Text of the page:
Shot on location in and around New York City's grimy nighttime subways and flaunting a virile cast of unknowns, The Warriors remains a '70s cult favorite, featuring violent gang warfare and a perfectly matched movie score. Barry de Vorzon's bone-chilling compositions envelop hard rock and sub-disco funk with a gritty apocalyptic urge. Conjuring strange film images, "Theme from The Warriors," "The Fight," and "Baseball Furies Chase" are testosterone-laden instrumentals, combining sinister guitars and plodding drum work peppered with creepy-sounding keyboards. Adding laid-back soul texture is a smooth Mandrill rarity, "Echoes in My Mind," highlighting solid basslines popping over funky horns and catchy vocals. "In Havana," performed by Kenny Vance with Ismael Miranda, boasts deep-cut ethnic spicing and seamy horn work dressed in easy rhythms. Memorable audio clips from the mysterious female DJ informing rival gang factions of brutal clashes are placed between tracks, as well as the infamous battle cry "Warriors...come out to play-aay!" -- complete with clacking beer bottles. The film's exhausting conclusion is forever cemented to Joe Walsh's desperate survival anthem "In the City," as our heroes walk triumphantly into a dreary Coney Island sunrise. This dark slice of pop culture was available only on vinyl sources until 1995, when Polygram International released an import version on compact disc.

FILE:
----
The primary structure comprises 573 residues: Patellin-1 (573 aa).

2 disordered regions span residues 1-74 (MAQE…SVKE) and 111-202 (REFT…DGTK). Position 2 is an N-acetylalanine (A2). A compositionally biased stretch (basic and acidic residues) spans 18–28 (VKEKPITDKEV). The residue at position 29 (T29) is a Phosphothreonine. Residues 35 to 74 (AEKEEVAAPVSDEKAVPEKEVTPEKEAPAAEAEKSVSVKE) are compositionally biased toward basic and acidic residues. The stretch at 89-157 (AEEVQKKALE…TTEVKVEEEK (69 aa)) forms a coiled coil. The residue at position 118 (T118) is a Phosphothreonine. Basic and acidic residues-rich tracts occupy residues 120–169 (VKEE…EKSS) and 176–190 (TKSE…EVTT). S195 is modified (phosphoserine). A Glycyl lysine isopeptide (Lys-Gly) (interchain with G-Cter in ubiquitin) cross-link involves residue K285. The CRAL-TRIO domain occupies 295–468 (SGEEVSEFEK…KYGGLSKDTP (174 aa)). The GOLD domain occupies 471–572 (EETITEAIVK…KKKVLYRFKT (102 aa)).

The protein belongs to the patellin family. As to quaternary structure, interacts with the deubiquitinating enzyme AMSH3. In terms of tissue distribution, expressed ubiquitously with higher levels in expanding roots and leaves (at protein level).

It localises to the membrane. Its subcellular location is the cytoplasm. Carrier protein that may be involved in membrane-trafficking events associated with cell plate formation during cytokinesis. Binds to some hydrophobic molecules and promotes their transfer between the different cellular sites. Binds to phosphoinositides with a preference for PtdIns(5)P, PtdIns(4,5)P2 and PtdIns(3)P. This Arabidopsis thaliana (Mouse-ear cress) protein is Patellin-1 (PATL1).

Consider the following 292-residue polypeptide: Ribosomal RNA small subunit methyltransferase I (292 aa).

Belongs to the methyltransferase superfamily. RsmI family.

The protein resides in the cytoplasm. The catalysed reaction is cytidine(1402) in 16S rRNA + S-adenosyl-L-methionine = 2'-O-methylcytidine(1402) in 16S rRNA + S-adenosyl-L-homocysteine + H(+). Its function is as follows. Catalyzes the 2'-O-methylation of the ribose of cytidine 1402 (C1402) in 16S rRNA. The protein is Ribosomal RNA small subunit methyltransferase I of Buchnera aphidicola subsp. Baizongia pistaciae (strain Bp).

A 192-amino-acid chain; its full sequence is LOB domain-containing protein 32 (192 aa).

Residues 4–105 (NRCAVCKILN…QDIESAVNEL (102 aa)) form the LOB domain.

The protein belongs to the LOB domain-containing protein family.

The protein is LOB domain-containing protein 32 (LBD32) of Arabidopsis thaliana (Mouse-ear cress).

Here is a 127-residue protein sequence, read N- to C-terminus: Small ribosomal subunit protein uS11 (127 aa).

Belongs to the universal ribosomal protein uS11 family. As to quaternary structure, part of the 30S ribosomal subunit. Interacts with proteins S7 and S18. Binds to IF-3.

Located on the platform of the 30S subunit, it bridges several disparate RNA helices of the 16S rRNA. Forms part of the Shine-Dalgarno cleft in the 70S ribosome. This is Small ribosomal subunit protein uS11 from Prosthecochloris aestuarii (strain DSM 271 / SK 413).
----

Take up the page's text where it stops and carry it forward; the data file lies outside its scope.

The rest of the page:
The Warriors Review
by Craig Curtice
|1||Barry De Vorzon||03:57||Amazon|
|3||Ismael Miranda / Kenny Vance||03:56||Amazon|
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